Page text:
A panel of judges in Slovakia on Thursday acquitted a businessman accused of masterminding the slayings of an investigative journalist and his fiancee.
Ján Kuciak and Martina Kušnírová were gunned down at their home two years ago in murders that rocked the country.
The killings prompted major street protests unseen since the 1989 anti-communist Velvet Revolution in Czechoslovakia with the ensuing political crisis leading to the collapse of a coalition government headed by populist Robert Fico and to the dismissal of the national police chief.
Kuciak had been writing about the business dealings of Marián Kočner as well as the alleged ties between the Italian mafia and people close to the then-prime minister Fico when he was killed.
Judge Ružena Sabová announced the verdict in Pezinok on Thursday, citing a lack of evidence to convict.
The judges cleared businessman Kočner, and one co-defendant, Alena Zsuzsová, of involvement in the killings.
A third defendant, Tomáš Szabó, who was accused of being at the murder scene and driving the getaway vehicle, was convicted and sentenced to 25 years in prison for his role.
The prosecution may still appeal.
Speaking in front of the courthouse, Kušnírová's mother Zlatica Kušnírová told the media of her disbelief at the verdict.
"We hoped they would not be released," she said. "I do not understand the court's decision, but it's bad. It seems that justice has not yet begun to reign in Slovakia."
She added that she and her family would continue to fight the decision in the country's Supreme Court.
Jozef Kuciak, the father of the murdered journalist, said he hoped the court would take into account new evidence submitted by the prosecution.
"All that was left was to trust that the truth would eventually prevail,” he said.
The state prosecution had requested 25-year prison terms for all three defendants.
Kočner, a businessman who has already been sentenced to 19 years in prison in a separate case, was accused of ordering the killings and the other two defendants of being accomplices.
They all pleaded not guilty to murdering Kuciak and Kušnírová.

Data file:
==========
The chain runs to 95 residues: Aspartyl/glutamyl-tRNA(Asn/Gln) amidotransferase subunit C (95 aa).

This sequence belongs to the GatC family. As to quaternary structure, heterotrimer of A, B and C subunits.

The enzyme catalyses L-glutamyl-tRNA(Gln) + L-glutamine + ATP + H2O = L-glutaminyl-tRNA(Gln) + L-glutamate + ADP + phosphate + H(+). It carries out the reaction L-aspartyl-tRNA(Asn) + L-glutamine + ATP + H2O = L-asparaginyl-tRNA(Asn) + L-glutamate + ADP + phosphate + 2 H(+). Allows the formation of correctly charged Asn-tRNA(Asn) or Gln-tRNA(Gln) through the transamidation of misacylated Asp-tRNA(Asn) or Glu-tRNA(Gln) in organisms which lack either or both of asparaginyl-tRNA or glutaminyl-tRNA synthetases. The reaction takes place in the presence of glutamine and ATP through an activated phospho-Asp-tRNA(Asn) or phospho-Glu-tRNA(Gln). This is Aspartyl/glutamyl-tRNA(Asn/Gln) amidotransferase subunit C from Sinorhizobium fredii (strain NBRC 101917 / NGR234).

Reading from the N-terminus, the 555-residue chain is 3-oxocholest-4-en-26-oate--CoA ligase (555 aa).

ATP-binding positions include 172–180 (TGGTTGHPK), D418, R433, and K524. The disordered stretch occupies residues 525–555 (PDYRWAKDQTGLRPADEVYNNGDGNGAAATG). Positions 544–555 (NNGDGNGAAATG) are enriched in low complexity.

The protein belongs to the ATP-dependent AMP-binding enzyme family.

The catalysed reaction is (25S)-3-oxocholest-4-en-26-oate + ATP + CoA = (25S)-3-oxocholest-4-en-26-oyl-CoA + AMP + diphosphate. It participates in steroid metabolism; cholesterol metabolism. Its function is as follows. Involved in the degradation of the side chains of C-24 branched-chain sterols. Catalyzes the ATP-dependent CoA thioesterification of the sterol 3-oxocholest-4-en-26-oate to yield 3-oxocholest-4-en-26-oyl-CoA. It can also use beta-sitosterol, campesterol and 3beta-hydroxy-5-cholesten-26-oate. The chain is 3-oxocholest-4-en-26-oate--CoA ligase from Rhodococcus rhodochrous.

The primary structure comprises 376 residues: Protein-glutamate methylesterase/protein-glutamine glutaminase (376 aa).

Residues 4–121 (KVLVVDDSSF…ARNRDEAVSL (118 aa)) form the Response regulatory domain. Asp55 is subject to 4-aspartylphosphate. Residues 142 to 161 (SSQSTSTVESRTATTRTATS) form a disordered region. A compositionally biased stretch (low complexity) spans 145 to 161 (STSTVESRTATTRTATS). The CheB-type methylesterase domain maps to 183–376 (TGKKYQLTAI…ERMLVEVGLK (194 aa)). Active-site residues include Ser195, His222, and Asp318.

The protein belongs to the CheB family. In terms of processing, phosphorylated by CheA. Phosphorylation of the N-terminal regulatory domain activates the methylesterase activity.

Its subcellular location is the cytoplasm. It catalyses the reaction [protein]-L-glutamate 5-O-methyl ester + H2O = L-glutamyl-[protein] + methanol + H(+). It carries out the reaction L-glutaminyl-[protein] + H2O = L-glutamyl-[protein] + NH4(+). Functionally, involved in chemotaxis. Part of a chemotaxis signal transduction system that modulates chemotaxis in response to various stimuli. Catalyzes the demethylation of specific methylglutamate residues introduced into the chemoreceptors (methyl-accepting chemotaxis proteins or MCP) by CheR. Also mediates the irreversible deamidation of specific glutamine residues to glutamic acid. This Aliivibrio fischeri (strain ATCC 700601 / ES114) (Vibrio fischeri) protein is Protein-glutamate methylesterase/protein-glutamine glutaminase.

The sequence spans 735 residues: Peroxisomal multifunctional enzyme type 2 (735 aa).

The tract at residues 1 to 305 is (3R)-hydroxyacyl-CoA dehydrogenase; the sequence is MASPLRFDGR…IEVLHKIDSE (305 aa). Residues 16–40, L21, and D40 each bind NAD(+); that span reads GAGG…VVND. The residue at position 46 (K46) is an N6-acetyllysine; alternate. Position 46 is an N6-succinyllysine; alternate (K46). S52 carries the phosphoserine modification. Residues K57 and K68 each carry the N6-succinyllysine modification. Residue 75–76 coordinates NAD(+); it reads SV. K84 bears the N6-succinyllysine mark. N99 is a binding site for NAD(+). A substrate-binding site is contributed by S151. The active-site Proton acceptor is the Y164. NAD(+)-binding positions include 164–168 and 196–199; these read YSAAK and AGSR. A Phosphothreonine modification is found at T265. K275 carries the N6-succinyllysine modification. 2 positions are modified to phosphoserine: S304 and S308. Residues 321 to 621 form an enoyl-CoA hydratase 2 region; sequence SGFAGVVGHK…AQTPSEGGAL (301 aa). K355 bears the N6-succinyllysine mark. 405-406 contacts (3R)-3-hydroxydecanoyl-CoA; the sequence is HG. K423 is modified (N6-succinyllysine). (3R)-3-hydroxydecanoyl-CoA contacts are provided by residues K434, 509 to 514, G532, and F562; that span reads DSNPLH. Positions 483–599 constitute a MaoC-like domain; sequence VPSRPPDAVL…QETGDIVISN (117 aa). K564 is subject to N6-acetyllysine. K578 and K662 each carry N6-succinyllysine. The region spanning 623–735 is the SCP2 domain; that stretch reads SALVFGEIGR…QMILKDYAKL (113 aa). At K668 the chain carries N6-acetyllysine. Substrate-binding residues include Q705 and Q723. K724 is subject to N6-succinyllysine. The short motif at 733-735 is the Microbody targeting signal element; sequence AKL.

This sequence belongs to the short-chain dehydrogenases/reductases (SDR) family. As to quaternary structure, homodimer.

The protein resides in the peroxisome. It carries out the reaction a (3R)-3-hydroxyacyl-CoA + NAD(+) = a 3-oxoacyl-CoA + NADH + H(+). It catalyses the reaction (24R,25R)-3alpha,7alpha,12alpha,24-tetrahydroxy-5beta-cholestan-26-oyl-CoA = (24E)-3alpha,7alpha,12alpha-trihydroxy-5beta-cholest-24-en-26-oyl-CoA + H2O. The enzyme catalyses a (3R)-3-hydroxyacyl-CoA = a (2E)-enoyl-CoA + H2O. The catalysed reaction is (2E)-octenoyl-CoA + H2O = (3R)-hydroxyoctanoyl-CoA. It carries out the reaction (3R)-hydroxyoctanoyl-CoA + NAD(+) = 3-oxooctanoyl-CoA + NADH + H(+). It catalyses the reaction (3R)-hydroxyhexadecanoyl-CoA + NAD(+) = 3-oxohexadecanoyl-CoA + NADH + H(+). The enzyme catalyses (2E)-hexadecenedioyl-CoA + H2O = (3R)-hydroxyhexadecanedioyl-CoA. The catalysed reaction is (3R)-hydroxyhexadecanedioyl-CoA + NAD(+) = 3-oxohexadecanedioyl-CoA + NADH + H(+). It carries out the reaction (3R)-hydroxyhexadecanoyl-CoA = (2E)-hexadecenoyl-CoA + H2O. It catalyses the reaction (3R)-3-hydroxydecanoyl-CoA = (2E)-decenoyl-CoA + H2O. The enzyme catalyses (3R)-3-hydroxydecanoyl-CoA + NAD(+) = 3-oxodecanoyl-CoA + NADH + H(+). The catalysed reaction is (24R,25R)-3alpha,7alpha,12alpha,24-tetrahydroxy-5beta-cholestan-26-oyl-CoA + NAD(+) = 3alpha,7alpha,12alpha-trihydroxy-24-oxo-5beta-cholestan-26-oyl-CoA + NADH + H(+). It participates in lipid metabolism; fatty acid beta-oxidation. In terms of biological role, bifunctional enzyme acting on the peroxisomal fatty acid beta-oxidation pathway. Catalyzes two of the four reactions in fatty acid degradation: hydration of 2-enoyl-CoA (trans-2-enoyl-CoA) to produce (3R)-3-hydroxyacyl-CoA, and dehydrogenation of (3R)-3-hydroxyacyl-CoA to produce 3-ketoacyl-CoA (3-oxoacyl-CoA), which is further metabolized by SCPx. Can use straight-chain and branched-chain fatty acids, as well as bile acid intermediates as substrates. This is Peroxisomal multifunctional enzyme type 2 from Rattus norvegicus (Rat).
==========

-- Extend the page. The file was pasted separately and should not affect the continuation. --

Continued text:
Two others have already been sentenced for their roles in the assassinations, including former soldier Miroslav Marček who pled guilty to committing the murders. He was sentenced to 23 years in January 2020.
Kočner was found guilty in February 2020 in a fraud case of forging €69 million worth of promissory notes and sentenced to 19 years in prison. He is appealing against the sentence.
Reacting to the verdict, Christophe Deloire, Secretary-General of Reporters Without Borders, tweeted: "@RSF_inter is shocked by the verdict in the case of #JanKuciak’s murder as the people accused of being mastermind & intermediary are acquitted. An acquittal is an evidence [sic] of a huge failure of the investigation bodies and the judiciary."
He added: "We expected #Slovakia to set a positive example regarding the prosecution and condemnation of crimes against journalists. Instead, we remain in a situation of impunity. Who ordered the killing of #jankuciak? Why was he killed? We should have a clear answer."
Slovakian president Zuzana Čaputová said the verdict "shocked her" in a Facebook post on Thursday. She added: "I respect it, but I expect that justice-seeking is not done and will continue in the Supreme Court.
"Thinking of the parents of Ján and Martina and wish them a lot of strength in this difficult moment. They and we all deserve to see also being held accountable to those who ordered and mediated the murder of their children."
Mark Dekan, the CEO of Ringier Axel Springer Media, the owner of the news site Kuciak wrote for, said: "My thoughts are with the families of Ján and Martina. I can only imagine what it must mean to them that the murder of Ján and his fiancee Martina has not yet been fully solved.
"It would be unbearable for all of us if the perpetrators of the crime did not receive their just sentence.”
Anti-corruption NGO Transparency International said in a statement on Facebook: "Today's liberating verdict for Marián Kočner and Alena Zsuzsová is undoubtedly a shock to a large part of the public.
"For the Supreme Court and law enforcement agencies, it must now be a top priority so that this case does not become the last nail in the coffin of public confidence in justice and justice in Slovakia!"
Observing the verdict from further afield, Czech MEP Tomáš Zdechovský commented on Twitter: "I can't believe this isn't fiction at all. The mafia that dominated Slovak politics seemed to be slowly but surely getting away. Today's judgment in the case of #Kočner however, showed that unfortunately he still has long fingers."